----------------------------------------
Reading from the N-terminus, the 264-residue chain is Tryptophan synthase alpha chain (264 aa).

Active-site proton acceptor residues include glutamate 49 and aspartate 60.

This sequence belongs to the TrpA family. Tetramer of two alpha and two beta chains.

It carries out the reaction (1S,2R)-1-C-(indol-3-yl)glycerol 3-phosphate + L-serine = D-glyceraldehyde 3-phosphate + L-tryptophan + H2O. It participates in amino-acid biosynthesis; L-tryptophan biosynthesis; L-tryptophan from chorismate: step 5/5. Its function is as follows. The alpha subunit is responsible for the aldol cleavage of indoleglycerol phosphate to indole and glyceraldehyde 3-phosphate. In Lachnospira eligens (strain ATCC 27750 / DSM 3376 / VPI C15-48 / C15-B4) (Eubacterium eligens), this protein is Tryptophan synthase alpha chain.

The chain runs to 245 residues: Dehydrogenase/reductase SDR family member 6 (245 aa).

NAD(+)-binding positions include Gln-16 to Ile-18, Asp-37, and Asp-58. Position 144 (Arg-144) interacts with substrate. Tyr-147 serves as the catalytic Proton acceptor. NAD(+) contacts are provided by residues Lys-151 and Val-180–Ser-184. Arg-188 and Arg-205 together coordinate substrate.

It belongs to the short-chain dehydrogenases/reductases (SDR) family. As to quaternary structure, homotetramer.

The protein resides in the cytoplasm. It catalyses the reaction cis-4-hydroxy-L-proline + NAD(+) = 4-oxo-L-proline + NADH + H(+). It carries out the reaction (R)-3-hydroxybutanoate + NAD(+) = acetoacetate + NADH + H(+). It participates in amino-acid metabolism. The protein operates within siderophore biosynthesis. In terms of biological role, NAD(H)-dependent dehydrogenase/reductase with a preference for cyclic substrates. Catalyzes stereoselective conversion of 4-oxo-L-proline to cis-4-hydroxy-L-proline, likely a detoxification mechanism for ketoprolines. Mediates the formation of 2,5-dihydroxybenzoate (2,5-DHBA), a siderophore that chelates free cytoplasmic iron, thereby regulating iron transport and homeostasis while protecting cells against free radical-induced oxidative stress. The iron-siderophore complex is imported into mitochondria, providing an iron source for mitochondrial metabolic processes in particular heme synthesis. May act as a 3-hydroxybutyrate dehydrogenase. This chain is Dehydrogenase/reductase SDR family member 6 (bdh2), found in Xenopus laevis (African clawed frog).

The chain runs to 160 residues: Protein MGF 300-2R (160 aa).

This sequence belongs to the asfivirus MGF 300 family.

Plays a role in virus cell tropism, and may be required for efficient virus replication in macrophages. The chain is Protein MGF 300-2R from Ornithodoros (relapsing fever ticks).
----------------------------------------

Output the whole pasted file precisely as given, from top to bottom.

Reading from the N-terminus, the 264-residue chain is Tryptophan synthase alpha chain (264 aa).

Active-site proton acceptor residues include glutamate 49 and aspartate 60.

This sequence belongs to the TrpA family. Tetramer of two alpha and two beta chains.

It carries out the reaction (1S,2R)-1-C-(indol-3-yl)glycerol 3-phosphate + L-serine = D-glyceraldehyde 3-phosphate + L-tryptophan + H2O. It participates in amino-acid biosynthesis; L-tryptophan biosynthesis; L-tryptophan from chorismate: step 5/5. Its function is as follows. The alpha subunit is responsible for the aldol cleavage of indoleglycerol phosphate to indole and glyceraldehyde 3-phosphate. In Lachnospira eligens (strain ATCC 27750 / DSM 3376 / VPI C15-48 / C15-B4) (Eubacterium eligens), this protein is Tryptophan synthase alpha chain.

The chain runs to 245 residues: Dehydrogenase/reductase SDR family member 6 (245 aa).

NAD(+)-binding positions include Gln-16 to Ile-18, Asp-37, and Asp-58. Position 144 (Arg-144) interacts with substrate. Tyr-147 serves as the catalytic Proton acceptor. NAD(+) contacts are provided by residues Lys-151 and Val-180–Ser-184. Arg-188 and Arg-205 together coordinate substrate.

It belongs to the short-chain dehydrogenases/reductases (SDR) family. As to quaternary structure, homotetramer.

The protein resides in the cytoplasm. It catalyses the reaction cis-4-hydroxy-L-proline + NAD(+) = 4-oxo-L-proline + NADH + H(+). It carries out the reaction (R)-3-hydroxybutanoate + NAD(+) = acetoacetate + NADH + H(+). It participates in amino-acid metabolism. The protein operates within siderophore biosynthesis. In terms of biological role, NAD(H)-dependent dehydrogenase/reductase with a preference for cyclic substrates. Catalyzes stereoselective conversion of 4-oxo-L-proline to cis-4-hydroxy-L-proline, likely a detoxification mechanism for ketoprolines. Mediates the formation of 2,5-dihydroxybenzoate (2,5-DHBA), a siderophore that chelates free cytoplasmic iron, thereby regulating iron transport and homeostasis while protecting cells against free radical-induced oxidative stress. The iron-siderophore complex is imported into mitochondria, providing an iron source for mitochondrial metabolic processes in particular heme synthesis. May act as a 3-hydroxybutyrate dehydrogenase. This chain is Dehydrogenase/reductase SDR family member 6 (bdh2), found in Xenopus laevis (African clawed frog).

The chain runs to 160 residues: Protein MGF 300-2R (160 aa).

This sequence belongs to the asfivirus MGF 300 family.

Plays a role in virus cell tropism, and may be required for efficient virus replication in macrophages. The chain is Protein MGF 300-2R from Ornithodoros (relapsing fever ticks).